Hawgleg grabs Zardoz license
"We know that it might seem odd that Hawgleg – which is best known for its Wild West Game Gutshot – would acquire a property set in the year 2293," said Gutshot co-creator Mike Murphy. "The truth is, all of us at Hawgleg love this movie and everything it stands for."
Game co-creator Mike Mitchell agreed, and admitted a little secret from his closet.
"Yes, I've got a red outfit and thigh-high boots just like Sean wears in the movie. I even wore it to a convention once, but the photos were confiscated as part of the evidence used to draft the restraining order that prevents me from wearing it in public."
While denying that he aided prosecutors in that case, Murphy conceded that the game, although sci-fi, definitely slid into the Hawgleg stable because the characters ride horses and fire rifles.
"Honestly, we've got 80% of the rules already written in the Gutshot Core Rule Book," Murphy said, adding that "we just need to write the game stats for a giant flying head and a mysterious vortex. Honestly, how hard can that be?"
Speaking of hard, Mitchell was quick to observe that the classic "red swim suit" uniform worn by Connery in the film would be a prominent part of the rule book's artwork and design motif.
"There's just something about that outfit," he sighed dreamily. "And the pony tail! You can't forget Sir Sean's tail!"
The game will be called ZardozShot, combining the film title with the second half of their signature logo for Gutshot.
A long hard ride
"Them Hawgleg boys got a burr under their saddle and started babbling about this movie a few months ago," said company spokesman Ole Doc Murphy. "It happened one night while they was drinkin' rotgut and watchin' movies on that there Dee Vee Dee contraption. Next thing I knowed, they was pesterin' 20th Century Fox about getting' the rights to this movie."
The initial call was met with incredulous laughter, Mitchell recalled.
"We actually called director John Borman and he was giddy with laughter when he heard why we were contacting him. I suppose they figured that we couldn't come up with enough money to buy the license to produce a game based on such an unforgettable film," Mitchell said. "But when they realized we were serious, they jumped at it and we were able to hammer out the details 'before we changed our minds.' "
The Hawgleg boys were anxious to see the 75-year-old Borman, and were even prepared to offer him a staff position, but he declined to meet in person.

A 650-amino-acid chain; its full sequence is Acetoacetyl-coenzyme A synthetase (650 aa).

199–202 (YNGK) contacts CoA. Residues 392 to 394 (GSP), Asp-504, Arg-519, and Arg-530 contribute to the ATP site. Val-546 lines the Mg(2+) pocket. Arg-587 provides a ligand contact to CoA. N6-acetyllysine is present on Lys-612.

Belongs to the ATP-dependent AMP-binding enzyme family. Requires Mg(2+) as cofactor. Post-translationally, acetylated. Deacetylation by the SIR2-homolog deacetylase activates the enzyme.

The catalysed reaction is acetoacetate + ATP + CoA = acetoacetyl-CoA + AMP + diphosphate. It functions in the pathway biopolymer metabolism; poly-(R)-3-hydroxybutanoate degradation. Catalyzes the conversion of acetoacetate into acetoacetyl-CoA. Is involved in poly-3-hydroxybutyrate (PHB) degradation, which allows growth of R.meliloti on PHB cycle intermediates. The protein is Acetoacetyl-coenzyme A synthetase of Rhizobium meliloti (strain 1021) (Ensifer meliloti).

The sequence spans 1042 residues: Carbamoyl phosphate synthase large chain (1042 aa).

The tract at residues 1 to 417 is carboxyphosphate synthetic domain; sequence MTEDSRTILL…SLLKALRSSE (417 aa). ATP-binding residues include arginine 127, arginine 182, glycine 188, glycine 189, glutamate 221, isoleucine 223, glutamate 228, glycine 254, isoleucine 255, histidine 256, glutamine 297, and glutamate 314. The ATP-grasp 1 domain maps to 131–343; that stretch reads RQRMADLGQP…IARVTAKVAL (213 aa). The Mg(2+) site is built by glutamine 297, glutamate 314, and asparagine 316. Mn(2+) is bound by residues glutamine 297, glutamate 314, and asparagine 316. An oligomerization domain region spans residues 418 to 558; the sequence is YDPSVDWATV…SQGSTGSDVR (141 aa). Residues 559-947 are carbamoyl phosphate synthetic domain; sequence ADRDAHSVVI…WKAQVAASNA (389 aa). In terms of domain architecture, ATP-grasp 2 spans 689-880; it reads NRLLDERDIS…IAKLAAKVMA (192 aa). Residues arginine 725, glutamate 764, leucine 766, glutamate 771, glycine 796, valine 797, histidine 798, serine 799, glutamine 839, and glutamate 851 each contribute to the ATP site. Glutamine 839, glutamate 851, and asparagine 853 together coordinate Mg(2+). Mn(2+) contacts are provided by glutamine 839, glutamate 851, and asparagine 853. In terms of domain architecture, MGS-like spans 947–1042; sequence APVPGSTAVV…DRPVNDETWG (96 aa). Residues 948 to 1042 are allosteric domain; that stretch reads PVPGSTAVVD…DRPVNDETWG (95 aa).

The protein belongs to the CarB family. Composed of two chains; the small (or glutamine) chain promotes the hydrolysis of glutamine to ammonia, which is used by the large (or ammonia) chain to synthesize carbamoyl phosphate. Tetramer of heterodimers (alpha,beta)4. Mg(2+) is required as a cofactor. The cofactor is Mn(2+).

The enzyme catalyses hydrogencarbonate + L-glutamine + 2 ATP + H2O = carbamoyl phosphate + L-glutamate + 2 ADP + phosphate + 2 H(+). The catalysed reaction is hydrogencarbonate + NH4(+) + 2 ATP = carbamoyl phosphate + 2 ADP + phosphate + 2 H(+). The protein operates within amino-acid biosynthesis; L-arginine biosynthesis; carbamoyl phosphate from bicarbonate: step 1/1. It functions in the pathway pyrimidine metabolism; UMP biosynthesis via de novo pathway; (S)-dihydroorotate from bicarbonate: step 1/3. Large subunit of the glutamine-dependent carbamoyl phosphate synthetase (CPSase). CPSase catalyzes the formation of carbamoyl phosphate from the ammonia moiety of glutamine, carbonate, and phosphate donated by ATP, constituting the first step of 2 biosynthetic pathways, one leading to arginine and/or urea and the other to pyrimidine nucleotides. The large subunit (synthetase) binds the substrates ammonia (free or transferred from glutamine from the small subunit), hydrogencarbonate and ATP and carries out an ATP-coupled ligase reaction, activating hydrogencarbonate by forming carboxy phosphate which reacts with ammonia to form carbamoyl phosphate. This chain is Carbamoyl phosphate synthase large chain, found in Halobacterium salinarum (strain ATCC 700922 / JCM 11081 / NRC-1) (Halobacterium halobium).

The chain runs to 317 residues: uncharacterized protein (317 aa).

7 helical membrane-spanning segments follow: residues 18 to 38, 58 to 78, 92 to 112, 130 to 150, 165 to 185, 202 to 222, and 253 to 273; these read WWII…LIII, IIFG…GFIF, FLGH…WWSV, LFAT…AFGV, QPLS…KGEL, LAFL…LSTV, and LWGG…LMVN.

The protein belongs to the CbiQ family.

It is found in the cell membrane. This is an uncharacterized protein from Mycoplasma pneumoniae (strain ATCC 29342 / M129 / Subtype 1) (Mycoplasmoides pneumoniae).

"He seemed willing to meet, at first," explained Hawgleg partner Paul "Mad Dog" Mauer. "But when I warned… er, told him that the Mikes also wanted to talk to him about adapting certain parts of his other movie, Deliverance… well, let's just say that he decided to keep his distance"
Although disappointed that they wouldn't be able to get Borman to work on their staff, they quickly recovered and hit the road to get the blessings from the movie's star, Sean Connery. They finally met him in a tea room in a famed German bar known as Der Manhole.
Money changes everything
"You've got to be kidding?" Connery asked, taking a long drag from his hookah. As the blue smoke formed in little puckered rings around his head, he seemed to be sizing the two game designers up then down.
"Sir Sean was struck utterly speechless when we told him why we were there," Mitchell said. "Until I whipped it out, I don't think he believed we'd go through with it. But, when he saw how small and cute it was, he quickly came around."
Connery was immediately impressed by the quality, noting the detail on something so small that it rest easily in the palm of his hand.
"Throw another zero on to the end of this, and I'll wear that damned red Speedo again!" he said in that dreamy Scottish brogue of his.
When the two finally cleared customs ("never get back in line at the strip search," Mitchell warned, "they really don't like that") and were allowed to re-enter the country, the two got down and dirty working out the details on ZardozShot.
Among the logistics that need to be worked out is a planned expansion of the company's product line from just printed rule books to include miniatures and terrain pieces. One of the key pieces that need to be produced is the Zardoz head itself.
For this, the Mikes approached resin caster extraordinaire Mike McGraw, best known for his Arnica, Montana Wild West buildings.
"We definitely want McGraw to give us the kind of head we want," Mitchell said. "We really didn't even consider anyone else. I mean, his reputation really preceded him as someone who knows what he's doing and really getting in there and sticking with the job until it all comes together."
Even with yet another Mike on the project, the Hawgleg boys couldn't just sit back and enjoy themselves.
"We've still got to hammer our agreement with Neal The War Store Guy about using his Z miniatures, and he's known to drive a bargain that's both hard and unrelenting," Murphy said. "Plus, we'd really like to get him to recast the figures so it will fall in line with our proposed new scale, 31.66 mm."
And then there's the task of putting the book together. The book should be a very standard 8.33 x 11.21 inches, run about 1,731 pages with a holographic foil stamped cover and a special scratch-n-sniff section based on the smell of sweaty Speedos and horses. It should retail for about $69.69 a copy and be released sometime in June 2293.
Yup, that's all because, once more, this is just another lame April Fool's Day story! There ain't no book and Mitchell totally and absolutely denies that there is a restraining order about him wearing the Zardoz costume in public. And, once again, we apologize for drinking and typing! Have a good one, folks!
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